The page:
Please use this identifier to cite or link to this item:
Title: Cervical cancer screening in rural Ethiopia : a cross-sectional knowledge, attitude and practice study
Author(s): Ruddies, Friederike
Gizaw, Muluken
Teka, Brhanu
Thies, Sarah
Wienke, AndreasLook up in the Integrated Authority File of the German National Library
Kaufmann, Andreas M
Abebe, Tamrat
Addissie, AdamuLook up in the Integrated Authority File of the German National Library
Kantelhardt, Eva JohannaLook up in the Integrated Authority File of the German National Library
Issue Date: 2020
Type: Article
Language: English
Abstract: Background Cervical cancer is the fourth most common cancer among women worldwide. Sub- Saharan Africa has a high incidence, prevalence and mortality due to shortage and underutilization of screening facilities. This study aims to assess knowledge and attitude towards cervical cancer and its prevention, as well as practice of cervical cancer screening. Methods This cross-sectional community- based study was conducted in Butajira, Ethiopia in February 2018. Systematic cluster randomized sampling was used to select households from which women in the targeted age group of 30–49 years were invited to participate. Data was collected using a quantitative door to door approach. The questionnaire included socio-demographic data, obstetric history, general knowledge, risk factors, attitude and practice. Logistic regression was used to assess factors associated with knowledge, attitude and practice after dichotomizing the scores using the median as cut off point. Results Three hundred forty-two out of 354 women completed the interviewer administered questionnaire making the response rate 96.3%. 125 women (36%) were aware of cervical cancer and 14 (4.7%) knew symptoms. None of the women named HPV as a risk factor. 61% thought it was a deadly disease, 13.5% felt at risk of developing cervical cancer and 60.7% said cervical cancer is treatable. Eight women (2.3%) had previously been screened. 48.1% had a source of information concerning cervical cancer, of which 66.5% named nurses. Better knowledge was associated with 1–8 years of education (OR = 2.4; CI: 2.4–1.3), having a source of information (OR = 9.1, CI:4.0–20.6), use of contraceptives (OR = 2.3, CI: 1.3–4.0) and a higher income (OR = 1.009, CI: 1.00–1.01). Naming nurses (OR:5.0, CI:2.4–10.3), another source of information (OR = 3.3, CI:1.2–9.0), use of contraceptives (OR = 2.2, CI:1.2–3.8) and living in an urban area (OR = 3.3, CI:1.2–9.0) were associated with a positive attitude. Naming nurses (OR = 21,0, CI:10.4–42.3) and another source of information (OR = 5.8, CI:2.4–13.5) were associated with participating in cervical cancer screening. Conclusion Most women were unaware of cervical cancer, HPV-infection as a risk factor and did not feel susceptible to cervical cancer. As Health workers were the most commonly mentioned source of information, focus should be put on their further education.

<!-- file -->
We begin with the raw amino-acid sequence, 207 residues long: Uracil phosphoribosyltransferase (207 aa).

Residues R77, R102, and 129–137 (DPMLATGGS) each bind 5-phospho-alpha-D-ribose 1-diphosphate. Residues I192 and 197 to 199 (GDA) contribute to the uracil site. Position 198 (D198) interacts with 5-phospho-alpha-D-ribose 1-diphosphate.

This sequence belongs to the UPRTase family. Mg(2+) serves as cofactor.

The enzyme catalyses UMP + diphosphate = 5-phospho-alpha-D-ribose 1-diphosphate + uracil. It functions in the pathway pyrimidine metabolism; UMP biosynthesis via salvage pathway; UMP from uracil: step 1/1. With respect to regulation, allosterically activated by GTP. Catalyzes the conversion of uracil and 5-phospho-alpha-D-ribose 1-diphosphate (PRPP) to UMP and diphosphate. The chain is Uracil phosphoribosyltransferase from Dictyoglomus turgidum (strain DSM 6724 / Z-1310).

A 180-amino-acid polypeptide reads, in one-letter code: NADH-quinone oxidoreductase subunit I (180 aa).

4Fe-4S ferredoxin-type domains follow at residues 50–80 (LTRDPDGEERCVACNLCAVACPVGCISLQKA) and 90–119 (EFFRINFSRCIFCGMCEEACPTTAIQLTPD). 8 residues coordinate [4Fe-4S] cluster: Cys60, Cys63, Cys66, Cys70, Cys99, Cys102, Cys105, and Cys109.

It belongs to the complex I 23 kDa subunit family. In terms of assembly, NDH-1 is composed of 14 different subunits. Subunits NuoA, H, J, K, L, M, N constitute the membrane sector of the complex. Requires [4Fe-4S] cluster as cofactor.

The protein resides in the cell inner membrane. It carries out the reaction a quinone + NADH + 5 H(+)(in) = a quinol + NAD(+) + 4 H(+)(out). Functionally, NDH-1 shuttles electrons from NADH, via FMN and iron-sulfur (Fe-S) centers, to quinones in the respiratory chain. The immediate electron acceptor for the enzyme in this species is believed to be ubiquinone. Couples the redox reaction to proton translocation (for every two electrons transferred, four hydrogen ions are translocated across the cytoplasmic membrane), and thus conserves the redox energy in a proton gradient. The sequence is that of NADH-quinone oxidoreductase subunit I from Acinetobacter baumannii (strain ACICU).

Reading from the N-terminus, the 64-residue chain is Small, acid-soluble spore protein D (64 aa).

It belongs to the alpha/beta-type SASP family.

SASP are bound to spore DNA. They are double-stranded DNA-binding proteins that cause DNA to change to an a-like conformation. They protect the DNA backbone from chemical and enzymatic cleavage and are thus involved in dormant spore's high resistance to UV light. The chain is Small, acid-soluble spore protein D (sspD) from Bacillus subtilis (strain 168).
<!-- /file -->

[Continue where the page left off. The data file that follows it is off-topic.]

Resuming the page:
Open Access: Open access publication
License: (CC BY 4.0) Creative Commons Attribution 4.0(CC BY 4.0) Creative Commons Attribution 4.0
Sponsor/Funder: Publikationsfond MLU
Journal Title: BMC cancer
Publisher: BioMed Central
Publisher Place: London
Volume: 20
Original Publication: 10.1186/s12885-020-07060-4
Appears in Collections:Open Access Publikationen der MLU

Files in This Item:
File Description SizeFormat 
s12885-020-07060-4.pdf976.35 kBAdobe PDFThumbnail